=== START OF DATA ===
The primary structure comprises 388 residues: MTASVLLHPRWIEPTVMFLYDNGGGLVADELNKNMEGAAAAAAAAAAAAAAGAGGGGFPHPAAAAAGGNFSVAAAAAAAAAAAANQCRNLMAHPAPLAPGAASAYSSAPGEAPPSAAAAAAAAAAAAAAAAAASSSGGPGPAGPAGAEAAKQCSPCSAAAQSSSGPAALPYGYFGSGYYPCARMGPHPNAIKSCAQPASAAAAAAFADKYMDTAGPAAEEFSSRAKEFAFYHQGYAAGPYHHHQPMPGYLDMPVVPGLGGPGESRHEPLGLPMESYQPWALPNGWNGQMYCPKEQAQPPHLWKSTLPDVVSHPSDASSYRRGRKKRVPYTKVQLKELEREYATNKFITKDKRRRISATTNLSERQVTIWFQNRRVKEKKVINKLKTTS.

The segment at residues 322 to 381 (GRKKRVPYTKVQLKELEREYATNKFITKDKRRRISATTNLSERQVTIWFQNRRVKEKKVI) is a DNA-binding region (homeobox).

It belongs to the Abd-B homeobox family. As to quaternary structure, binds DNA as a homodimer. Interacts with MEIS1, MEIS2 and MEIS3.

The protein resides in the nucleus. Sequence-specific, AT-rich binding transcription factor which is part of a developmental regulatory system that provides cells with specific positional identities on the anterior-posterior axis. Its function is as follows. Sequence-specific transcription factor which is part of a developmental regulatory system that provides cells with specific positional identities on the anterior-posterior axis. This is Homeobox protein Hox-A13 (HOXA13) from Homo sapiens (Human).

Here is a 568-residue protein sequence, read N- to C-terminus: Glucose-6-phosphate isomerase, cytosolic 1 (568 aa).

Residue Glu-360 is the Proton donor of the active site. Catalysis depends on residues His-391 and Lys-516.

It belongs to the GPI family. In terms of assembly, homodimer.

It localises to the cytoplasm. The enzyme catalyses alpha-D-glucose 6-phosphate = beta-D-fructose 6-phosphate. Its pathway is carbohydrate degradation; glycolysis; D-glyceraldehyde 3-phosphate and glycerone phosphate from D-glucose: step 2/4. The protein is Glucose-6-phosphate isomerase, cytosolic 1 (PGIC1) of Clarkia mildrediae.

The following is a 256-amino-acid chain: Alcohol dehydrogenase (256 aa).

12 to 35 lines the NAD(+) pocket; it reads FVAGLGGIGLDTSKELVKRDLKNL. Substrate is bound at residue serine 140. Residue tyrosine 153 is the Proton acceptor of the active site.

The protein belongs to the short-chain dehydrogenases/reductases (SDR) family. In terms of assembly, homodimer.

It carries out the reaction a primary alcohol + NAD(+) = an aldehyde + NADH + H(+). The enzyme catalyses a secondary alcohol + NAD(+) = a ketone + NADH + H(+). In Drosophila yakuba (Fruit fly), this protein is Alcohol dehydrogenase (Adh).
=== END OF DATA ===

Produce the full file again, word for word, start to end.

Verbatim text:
The primary structure comprises 388 residues: MTASVLLHPRWIEPTVMFLYDNGGGLVADELNKNMEGAAAAAAAAAAAAAAGAGGGGFPHPAAAAAGGNFSVAAAAAAAAAAAANQCRNLMAHPAPLAPGAASAYSSAPGEAPPSAAAAAAAAAAAAAAAAAASSSGGPGPAGPAGAEAAKQCSPCSAAAQSSSGPAALPYGYFGSGYYPCARMGPHPNAIKSCAQPASAAAAAAFADKYMDTAGPAAEEFSSRAKEFAFYHQGYAAGPYHHHQPMPGYLDMPVVPGLGGPGESRHEPLGLPMESYQPWALPNGWNGQMYCPKEQAQPPHLWKSTLPDVVSHPSDASSYRRGRKKRVPYTKVQLKELEREYATNKFITKDKRRRISATTNLSERQVTIWFQNRRVKEKKVINKLKTTS.

The segment at residues 322 to 381 (GRKKRVPYTKVQLKELEREYATNKFITKDKRRRISATTNLSERQVTIWFQNRRVKEKKVI) is a DNA-binding region (homeobox).

It belongs to the Abd-B homeobox family. As to quaternary structure, binds DNA as a homodimer. Interacts with MEIS1, MEIS2 and MEIS3.

The protein resides in the nucleus. Sequence-specific, AT-rich binding transcription factor which is part of a developmental regulatory system that provides cells with specific positional identities on the anterior-posterior axis. Its function is as follows. Sequence-specific transcription factor which is part of a developmental regulatory system that provides cells with specific positional identities on the anterior-posterior axis. This is Homeobox protein Hox-A13 (HOXA13) from Homo sapiens (Human).

Here is a 568-residue protein sequence, read N- to C-terminus: Glucose-6-phosphate isomerase, cytosolic 1 (568 aa).

Residue Glu-360 is the Proton donor of the active site. Catalysis depends on residues His-391 and Lys-516.

It belongs to the GPI family. In terms of assembly, homodimer.

It localises to the cytoplasm. The enzyme catalyses alpha-D-glucose 6-phosphate = beta-D-fructose 6-phosphate. Its pathway is carbohydrate degradation; glycolysis; D-glyceraldehyde 3-phosphate and glycerone phosphate from D-glucose: step 2/4. The protein is Glucose-6-phosphate isomerase, cytosolic 1 (PGIC1) of Clarkia mildrediae.

The following is a 256-amino-acid chain: Alcohol dehydrogenase (256 aa).

12 to 35 lines the NAD(+) pocket; it reads FVAGLGGIGLDTSKELVKRDLKNL. Substrate is bound at residue serine 140. Residue tyrosine 153 is the Proton acceptor of the active site.

The protein belongs to the short-chain dehydrogenases/reductases (SDR) family. In terms of assembly, homodimer.

It carries out the reaction a primary alcohol + NAD(+) = an aldehyde + NADH + H(+). The enzyme catalyses a secondary alcohol + NAD(+) = a ketone + NADH + H(+). In Drosophila yakuba (Fruit fly), this protein is Alcohol dehydrogenase (Adh).